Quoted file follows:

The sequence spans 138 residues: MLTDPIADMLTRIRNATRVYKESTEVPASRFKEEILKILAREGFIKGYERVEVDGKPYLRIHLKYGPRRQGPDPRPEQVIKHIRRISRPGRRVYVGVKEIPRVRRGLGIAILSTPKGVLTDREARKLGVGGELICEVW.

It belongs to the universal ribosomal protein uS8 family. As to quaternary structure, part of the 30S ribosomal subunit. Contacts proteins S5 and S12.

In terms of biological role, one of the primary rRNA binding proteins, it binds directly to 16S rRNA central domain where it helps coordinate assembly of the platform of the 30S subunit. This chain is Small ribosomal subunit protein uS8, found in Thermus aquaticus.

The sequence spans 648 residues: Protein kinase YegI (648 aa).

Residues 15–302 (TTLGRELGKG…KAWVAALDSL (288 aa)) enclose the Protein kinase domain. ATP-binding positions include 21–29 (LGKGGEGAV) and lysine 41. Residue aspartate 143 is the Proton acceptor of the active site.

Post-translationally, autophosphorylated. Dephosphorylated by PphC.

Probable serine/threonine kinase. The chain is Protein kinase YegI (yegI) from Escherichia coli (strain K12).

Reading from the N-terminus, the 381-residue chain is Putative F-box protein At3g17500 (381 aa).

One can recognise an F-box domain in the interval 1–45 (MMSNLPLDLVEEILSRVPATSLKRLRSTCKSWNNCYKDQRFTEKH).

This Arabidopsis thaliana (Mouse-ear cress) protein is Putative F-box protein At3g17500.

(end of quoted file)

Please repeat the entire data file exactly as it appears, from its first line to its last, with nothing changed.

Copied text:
The sequence spans 138 residues: MLTDPIADMLTRIRNATRVYKESTEVPASRFKEEILKILAREGFIKGYERVEVDGKPYLRIHLKYGPRRQGPDPRPEQVIKHIRRISRPGRRVYVGVKEIPRVRRGLGIAILSTPKGVLTDREARKLGVGGELICEVW.

It belongs to the universal ribosomal protein uS8 family. As to quaternary structure, part of the 30S ribosomal subunit. Contacts proteins S5 and S12.

In terms of biological role, one of the primary rRNA binding proteins, it binds directly to 16S rRNA central domain where it helps coordinate assembly of the platform of the 30S subunit. This chain is Small ribosomal subunit protein uS8, found in Thermus aquaticus.

The sequence spans 648 residues: Protein kinase YegI (648 aa).

Residues 15–302 (TTLGRELGKG…KAWVAALDSL (288 aa)) enclose the Protein kinase domain. ATP-binding positions include 21–29 (LGKGGEGAV) and lysine 41. Residue aspartate 143 is the Proton acceptor of the active site.

Post-translationally, autophosphorylated. Dephosphorylated by PphC.

Probable serine/threonine kinase. The chain is Protein kinase YegI (yegI) from Escherichia coli (strain K12).

Reading from the N-terminus, the 381-residue chain is Putative F-box protein At3g17500 (381 aa).

One can recognise an F-box domain in the interval 1–45 (MMSNLPLDLVEEILSRVPATSLKRLRSTCKSWNNCYKDQRFTEKH).

This Arabidopsis thaliana (Mouse-ear cress) protein is Putative F-box protein At3g17500.